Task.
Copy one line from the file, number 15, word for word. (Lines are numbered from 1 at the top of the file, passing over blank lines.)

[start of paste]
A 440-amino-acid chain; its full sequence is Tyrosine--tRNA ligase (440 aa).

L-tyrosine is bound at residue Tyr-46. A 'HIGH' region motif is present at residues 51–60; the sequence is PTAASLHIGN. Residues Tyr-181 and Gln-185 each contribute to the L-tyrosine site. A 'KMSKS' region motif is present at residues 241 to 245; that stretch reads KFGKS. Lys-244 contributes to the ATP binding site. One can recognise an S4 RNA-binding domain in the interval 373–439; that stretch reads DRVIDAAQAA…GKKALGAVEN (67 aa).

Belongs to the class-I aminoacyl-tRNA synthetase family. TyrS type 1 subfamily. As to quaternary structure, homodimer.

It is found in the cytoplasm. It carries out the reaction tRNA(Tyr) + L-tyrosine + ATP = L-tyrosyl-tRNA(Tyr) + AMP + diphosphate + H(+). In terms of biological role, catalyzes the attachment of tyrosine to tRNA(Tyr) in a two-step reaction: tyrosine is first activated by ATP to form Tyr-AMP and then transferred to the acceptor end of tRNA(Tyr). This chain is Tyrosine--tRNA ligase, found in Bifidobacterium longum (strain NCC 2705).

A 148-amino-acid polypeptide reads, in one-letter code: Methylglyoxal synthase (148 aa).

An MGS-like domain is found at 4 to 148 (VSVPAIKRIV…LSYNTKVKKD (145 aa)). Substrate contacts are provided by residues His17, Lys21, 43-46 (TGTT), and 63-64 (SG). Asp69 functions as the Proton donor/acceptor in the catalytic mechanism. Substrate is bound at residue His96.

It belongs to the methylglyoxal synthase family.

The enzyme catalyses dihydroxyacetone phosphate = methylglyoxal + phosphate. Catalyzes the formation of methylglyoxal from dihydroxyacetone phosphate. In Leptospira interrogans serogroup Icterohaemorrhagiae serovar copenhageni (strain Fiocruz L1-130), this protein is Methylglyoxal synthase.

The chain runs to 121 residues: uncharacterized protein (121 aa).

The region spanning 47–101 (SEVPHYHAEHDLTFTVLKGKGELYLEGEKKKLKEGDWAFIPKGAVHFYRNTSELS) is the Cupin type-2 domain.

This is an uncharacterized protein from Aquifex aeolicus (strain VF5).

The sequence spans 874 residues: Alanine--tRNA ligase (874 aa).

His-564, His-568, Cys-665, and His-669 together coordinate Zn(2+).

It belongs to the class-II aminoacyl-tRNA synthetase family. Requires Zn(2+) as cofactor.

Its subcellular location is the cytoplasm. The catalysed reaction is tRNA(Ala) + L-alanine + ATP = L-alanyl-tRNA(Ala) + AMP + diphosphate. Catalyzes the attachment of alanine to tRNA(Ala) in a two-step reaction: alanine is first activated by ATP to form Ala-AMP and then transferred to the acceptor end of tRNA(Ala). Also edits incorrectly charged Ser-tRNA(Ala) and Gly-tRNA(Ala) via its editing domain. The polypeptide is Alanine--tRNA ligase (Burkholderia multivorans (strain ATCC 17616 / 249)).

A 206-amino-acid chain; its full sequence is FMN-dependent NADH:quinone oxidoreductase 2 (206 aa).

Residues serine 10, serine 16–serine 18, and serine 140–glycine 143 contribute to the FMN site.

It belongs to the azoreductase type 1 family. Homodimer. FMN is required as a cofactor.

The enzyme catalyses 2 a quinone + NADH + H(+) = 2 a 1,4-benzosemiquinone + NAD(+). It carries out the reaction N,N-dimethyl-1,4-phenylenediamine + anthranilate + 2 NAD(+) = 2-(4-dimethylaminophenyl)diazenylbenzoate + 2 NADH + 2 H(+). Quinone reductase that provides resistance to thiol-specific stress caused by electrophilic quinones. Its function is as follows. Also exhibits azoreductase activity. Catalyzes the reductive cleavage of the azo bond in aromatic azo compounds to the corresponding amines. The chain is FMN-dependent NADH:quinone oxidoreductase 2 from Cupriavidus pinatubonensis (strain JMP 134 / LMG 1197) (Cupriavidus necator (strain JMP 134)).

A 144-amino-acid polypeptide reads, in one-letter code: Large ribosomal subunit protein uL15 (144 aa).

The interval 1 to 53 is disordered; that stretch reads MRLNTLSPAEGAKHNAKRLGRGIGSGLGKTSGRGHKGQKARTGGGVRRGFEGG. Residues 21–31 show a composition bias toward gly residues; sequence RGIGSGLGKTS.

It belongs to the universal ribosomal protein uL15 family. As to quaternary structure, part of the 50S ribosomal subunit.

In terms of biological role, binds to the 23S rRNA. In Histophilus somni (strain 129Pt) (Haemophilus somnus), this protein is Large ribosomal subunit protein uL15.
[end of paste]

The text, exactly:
Its subcellular location is the cytoplasm. The catalysed reaction is tRNA(Ala) + L-alanine + ATP = L-alanyl-tRNA(Ala) + AMP + diphosphate. Catalyzes the attachment of alanine to tRNA(Ala) in a two-step reaction: alanine is first activated by ATP to form Ala-AMP and then transferred to the acceptor end of tRNA(Ala). Also edits incorrectly charged Ser-tRNA(Ala) and Gly-tRNA(Ala) via its editing domain. The polypeptide is Alanine--tRNA ligase (Burkholderia multivorans (strain ATCC 17616 / 249)).